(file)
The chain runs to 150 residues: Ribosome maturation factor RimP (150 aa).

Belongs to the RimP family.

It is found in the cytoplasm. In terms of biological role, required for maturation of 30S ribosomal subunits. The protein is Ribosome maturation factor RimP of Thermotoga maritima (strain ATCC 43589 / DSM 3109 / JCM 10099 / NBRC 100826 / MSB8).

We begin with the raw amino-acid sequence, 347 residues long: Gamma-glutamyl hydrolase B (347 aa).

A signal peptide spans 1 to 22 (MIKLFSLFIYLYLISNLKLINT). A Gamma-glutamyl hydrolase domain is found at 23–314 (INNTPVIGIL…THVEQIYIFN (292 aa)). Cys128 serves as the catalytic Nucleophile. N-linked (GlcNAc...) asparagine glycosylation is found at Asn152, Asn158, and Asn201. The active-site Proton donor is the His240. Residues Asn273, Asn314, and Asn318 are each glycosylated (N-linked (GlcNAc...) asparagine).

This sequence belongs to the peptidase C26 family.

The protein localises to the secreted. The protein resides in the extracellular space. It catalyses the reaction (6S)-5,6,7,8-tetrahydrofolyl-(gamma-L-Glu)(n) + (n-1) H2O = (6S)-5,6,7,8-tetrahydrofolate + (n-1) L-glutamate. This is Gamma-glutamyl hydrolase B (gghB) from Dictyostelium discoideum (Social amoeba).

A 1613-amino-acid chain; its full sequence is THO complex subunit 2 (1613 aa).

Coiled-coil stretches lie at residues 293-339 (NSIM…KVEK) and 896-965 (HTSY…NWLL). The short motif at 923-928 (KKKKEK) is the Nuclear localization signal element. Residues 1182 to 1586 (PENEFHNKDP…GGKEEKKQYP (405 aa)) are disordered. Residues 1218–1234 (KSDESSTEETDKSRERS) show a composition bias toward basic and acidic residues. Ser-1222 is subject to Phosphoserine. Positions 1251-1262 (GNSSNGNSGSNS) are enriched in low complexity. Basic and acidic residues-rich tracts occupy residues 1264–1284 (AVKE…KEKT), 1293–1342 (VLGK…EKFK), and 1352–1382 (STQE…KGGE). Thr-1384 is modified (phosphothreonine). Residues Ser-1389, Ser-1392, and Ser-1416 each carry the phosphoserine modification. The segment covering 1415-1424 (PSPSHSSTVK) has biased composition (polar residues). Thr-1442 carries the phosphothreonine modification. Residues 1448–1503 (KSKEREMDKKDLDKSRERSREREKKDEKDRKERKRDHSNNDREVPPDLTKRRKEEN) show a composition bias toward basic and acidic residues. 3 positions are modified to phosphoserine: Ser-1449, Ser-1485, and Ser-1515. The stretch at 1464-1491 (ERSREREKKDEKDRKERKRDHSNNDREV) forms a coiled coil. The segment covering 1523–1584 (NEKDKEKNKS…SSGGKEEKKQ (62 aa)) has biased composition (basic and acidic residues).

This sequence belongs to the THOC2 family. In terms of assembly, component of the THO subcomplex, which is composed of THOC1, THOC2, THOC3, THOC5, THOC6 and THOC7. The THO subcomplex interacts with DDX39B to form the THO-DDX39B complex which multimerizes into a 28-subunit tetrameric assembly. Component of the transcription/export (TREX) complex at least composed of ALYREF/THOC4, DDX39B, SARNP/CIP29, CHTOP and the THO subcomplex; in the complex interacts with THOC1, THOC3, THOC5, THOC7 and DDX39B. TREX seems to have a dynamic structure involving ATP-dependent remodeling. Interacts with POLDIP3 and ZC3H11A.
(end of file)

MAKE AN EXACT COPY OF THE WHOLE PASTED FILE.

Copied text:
The chain runs to 150 residues: Ribosome maturation factor RimP (150 aa).

Belongs to the RimP family.

It is found in the cytoplasm. In terms of biological role, required for maturation of 30S ribosomal subunits. The protein is Ribosome maturation factor RimP of Thermotoga maritima (strain ATCC 43589 / DSM 3109 / JCM 10099 / NBRC 100826 / MSB8).

We begin with the raw amino-acid sequence, 347 residues long: Gamma-glutamyl hydrolase B (347 aa).

A signal peptide spans 1 to 22 (MIKLFSLFIYLYLISNLKLINT). A Gamma-glutamyl hydrolase domain is found at 23–314 (INNTPVIGIL…THVEQIYIFN (292 aa)). Cys128 serves as the catalytic Nucleophile. N-linked (GlcNAc...) asparagine glycosylation is found at Asn152, Asn158, and Asn201. The active-site Proton donor is the His240. Residues Asn273, Asn314, and Asn318 are each glycosylated (N-linked (GlcNAc...) asparagine).

This sequence belongs to the peptidase C26 family.

The protein localises to the secreted. The protein resides in the extracellular space. It catalyses the reaction (6S)-5,6,7,8-tetrahydrofolyl-(gamma-L-Glu)(n) + (n-1) H2O = (6S)-5,6,7,8-tetrahydrofolate + (n-1) L-glutamate. This is Gamma-glutamyl hydrolase B (gghB) from Dictyostelium discoideum (Social amoeba).

A 1613-amino-acid chain; its full sequence is THO complex subunit 2 (1613 aa).

Coiled-coil stretches lie at residues 293-339 (NSIM…KVEK) and 896-965 (HTSY…NWLL). The short motif at 923-928 (KKKKEK) is the Nuclear localization signal element. Residues 1182 to 1586 (PENEFHNKDP…GGKEEKKQYP (405 aa)) are disordered. Residues 1218–1234 (KSDESSTEETDKSRERS) show a composition bias toward basic and acidic residues. Ser-1222 is subject to Phosphoserine. Positions 1251-1262 (GNSSNGNSGSNS) are enriched in low complexity. Basic and acidic residues-rich tracts occupy residues 1264–1284 (AVKE…KEKT), 1293–1342 (VLGK…EKFK), and 1352–1382 (STQE…KGGE). Thr-1384 is modified (phosphothreonine). Residues Ser-1389, Ser-1392, and Ser-1416 each carry the phosphoserine modification. The segment covering 1415-1424 (PSPSHSSTVK) has biased composition (polar residues). Thr-1442 carries the phosphothreonine modification. Residues 1448–1503 (KSKEREMDKKDLDKSRERSREREKKDEKDRKERKRDHSNNDREVPPDLTKRRKEEN) show a composition bias toward basic and acidic residues. 3 positions are modified to phosphoserine: Ser-1449, Ser-1485, and Ser-1515. The stretch at 1464-1491 (ERSREREKKDEKDRKERKRDHSNNDREV) forms a coiled coil. The segment covering 1523–1584 (NEKDKEKNKS…SSGGKEEKKQ (62 aa)) has biased composition (basic and acidic residues).

This sequence belongs to the THOC2 family. In terms of assembly, component of the THO subcomplex, which is composed of THOC1, THOC2, THOC3, THOC5, THOC6 and THOC7. The THO subcomplex interacts with DDX39B to form the THO-DDX39B complex which multimerizes into a 28-subunit tetrameric assembly. Component of the transcription/export (TREX) complex at least composed of ALYREF/THOC4, DDX39B, SARNP/CIP29, CHTOP and the THO subcomplex; in the complex interacts with THOC1, THOC3, THOC5, THOC7 and DDX39B. TREX seems to have a dynamic structure involving ATP-dependent remodeling. Interacts with POLDIP3 and ZC3H11A.